Thus, the information-prevailing equilibrium \(E^{ *} (A_{k}^{ *},H _{k}^{ *},F_{k}^{ *},B_{k}^{ *} )\) is globally asymptotically stable by LaSalle Invariance Principle [46]. This completes the proof. □

A preferential information spreading model with competitive mechanism

Competition is ubiquitous in human society [47, 48]. Bo Zhao et al. studied the competing spreading processes of epidemic and awareness in multiplex networks, they found that strong capacities of awareness diffusion and self-protection of individuals could lead to a much higher spreading threshold and a smaller outbreak size [49]. Comparing to e-commerce networks, a product may have multiple merchants on sale, and different merchants may also offer different degrees of preferential for this product, which will trigger competition. Therefore, a preferential information spreading model with competitive mechanism is proposed. In the process of competition, we consider the difference of the preferential degree of the product and people’s hesitation psychology. The model flow diagram is shown in Fig. 2.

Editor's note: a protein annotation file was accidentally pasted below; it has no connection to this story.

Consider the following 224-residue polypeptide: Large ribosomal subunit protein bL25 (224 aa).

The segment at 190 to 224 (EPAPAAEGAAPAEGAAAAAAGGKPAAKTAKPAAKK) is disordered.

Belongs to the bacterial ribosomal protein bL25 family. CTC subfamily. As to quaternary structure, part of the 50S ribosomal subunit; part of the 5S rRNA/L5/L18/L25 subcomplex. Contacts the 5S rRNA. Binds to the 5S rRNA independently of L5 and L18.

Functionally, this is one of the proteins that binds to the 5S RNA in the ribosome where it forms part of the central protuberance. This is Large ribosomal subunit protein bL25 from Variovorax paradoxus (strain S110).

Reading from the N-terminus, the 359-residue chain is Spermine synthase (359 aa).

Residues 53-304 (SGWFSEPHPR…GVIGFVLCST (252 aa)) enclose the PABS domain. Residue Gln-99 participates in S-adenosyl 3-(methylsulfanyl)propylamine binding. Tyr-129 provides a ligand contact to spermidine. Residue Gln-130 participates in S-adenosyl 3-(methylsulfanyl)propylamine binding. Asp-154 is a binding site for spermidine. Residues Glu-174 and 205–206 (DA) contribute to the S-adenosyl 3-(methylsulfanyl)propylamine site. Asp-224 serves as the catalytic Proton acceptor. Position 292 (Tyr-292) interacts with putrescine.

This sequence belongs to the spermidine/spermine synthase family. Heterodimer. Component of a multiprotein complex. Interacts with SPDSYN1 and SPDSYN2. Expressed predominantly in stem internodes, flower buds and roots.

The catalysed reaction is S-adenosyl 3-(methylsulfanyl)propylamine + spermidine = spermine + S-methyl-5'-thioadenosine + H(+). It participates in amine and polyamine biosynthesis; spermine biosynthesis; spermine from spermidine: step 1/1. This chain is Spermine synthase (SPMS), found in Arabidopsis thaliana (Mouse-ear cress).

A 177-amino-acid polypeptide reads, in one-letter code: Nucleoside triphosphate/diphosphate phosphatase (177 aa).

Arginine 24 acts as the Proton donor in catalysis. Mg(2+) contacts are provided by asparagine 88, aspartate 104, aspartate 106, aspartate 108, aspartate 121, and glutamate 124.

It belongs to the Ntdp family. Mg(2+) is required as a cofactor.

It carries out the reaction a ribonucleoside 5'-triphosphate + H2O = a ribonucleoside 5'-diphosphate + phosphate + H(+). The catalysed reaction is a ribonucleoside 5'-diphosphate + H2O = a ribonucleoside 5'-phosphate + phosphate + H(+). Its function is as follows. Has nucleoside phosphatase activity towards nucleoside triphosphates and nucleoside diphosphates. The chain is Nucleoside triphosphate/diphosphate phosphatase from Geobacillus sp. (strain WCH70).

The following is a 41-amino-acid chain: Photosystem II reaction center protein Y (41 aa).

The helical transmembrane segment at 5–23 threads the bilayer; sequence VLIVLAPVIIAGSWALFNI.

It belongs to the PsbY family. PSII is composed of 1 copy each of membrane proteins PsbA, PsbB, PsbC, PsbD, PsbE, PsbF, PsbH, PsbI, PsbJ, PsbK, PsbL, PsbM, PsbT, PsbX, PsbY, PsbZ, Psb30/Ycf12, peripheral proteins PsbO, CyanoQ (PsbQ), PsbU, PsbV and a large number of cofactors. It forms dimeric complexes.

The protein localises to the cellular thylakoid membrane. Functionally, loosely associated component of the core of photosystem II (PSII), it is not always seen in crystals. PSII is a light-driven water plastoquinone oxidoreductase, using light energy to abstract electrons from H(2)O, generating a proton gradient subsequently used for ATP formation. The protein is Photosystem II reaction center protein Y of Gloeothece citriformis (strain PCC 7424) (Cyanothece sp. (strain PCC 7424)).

Figure 2
figure2

The flow diagram of the \(AHF1F2B\) model

Here \(F1_{k}(t), F2_{k}(t)\) represent the individuals who forwarded preferential information from shop 1 and shop 2, respectively. The parameter β represents the probability that a hesitator becomes a forwarder. A forwarder becomes a beneficiary with a probability of γ. The attractivity parameters \(\alpha _{1}\) and \(\alpha _{2}\) are used to describe the preferential degree of the product in shops 1 and 2, respectively. The hesitation parameters \(\delta _{1}\) and \(\delta _{2}\) are used to describe the hesitation degree of adherents to the product preferential information in shops 1 and 2, respectively. Parameter \(\rho _{1} (\rho _{2})\) is the spread rate for an adherent after contacting with a forwarder in shop 1 (shop 2), \(\rho _{3}\) is the spread rate for an adherent after contacting with a beneficiary. In this model, we assume \(b(k) = \mu \). Based on these assumptions above, the model can be described by the following system of ordinary differential equations: